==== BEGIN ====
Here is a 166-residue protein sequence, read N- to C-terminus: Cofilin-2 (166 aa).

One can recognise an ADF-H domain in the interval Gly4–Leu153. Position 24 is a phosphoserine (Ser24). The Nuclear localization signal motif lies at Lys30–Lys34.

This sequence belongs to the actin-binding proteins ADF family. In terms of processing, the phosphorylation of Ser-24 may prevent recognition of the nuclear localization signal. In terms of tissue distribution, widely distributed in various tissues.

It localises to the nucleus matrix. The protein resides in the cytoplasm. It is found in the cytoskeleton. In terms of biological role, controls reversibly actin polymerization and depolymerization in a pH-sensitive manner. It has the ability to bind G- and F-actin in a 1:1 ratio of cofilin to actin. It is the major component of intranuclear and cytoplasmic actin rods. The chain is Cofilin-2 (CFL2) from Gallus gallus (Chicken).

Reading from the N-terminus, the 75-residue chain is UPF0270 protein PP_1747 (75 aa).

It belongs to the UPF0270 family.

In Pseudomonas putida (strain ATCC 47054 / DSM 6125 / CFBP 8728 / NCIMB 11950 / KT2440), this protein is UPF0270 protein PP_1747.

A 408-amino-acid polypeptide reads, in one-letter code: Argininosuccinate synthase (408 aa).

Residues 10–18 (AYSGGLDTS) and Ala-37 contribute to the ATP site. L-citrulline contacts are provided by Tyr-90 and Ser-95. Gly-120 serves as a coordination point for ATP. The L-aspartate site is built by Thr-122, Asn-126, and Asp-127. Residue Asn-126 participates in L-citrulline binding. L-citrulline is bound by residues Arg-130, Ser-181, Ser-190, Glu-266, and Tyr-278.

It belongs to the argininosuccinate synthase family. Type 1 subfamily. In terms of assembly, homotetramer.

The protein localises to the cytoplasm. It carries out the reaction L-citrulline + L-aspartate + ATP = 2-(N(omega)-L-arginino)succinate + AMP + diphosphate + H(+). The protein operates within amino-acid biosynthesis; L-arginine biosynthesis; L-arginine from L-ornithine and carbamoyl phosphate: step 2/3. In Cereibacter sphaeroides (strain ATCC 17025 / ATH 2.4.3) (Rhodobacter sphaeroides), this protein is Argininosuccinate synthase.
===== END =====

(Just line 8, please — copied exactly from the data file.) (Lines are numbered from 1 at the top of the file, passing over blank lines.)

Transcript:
A 408-amino-acid polypeptide reads, in one-letter code: Argininosuccinate synthase (408 aa).